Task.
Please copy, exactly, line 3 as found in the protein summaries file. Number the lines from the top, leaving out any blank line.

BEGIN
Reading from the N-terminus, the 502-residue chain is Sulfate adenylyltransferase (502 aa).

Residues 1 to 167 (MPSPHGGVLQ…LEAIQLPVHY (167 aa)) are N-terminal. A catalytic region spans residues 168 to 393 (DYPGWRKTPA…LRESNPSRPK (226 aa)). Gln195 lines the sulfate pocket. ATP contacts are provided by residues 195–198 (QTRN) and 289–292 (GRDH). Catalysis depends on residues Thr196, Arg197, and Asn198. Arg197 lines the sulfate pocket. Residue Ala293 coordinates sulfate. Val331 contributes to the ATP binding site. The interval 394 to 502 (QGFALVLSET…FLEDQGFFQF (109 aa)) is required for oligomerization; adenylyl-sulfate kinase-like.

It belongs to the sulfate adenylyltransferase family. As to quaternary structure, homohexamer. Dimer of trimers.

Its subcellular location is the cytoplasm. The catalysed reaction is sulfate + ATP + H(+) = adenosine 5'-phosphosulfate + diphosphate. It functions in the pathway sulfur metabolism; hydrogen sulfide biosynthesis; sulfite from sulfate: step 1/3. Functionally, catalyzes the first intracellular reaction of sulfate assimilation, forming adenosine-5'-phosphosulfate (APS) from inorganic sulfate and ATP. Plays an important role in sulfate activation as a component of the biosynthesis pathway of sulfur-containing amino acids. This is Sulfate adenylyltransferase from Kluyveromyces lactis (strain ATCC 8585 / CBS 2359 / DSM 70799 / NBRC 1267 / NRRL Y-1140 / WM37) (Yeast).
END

It belongs to the sulfate adenylyltransferase family. As to quaternary structure, homohexamer. Dimer of trimers.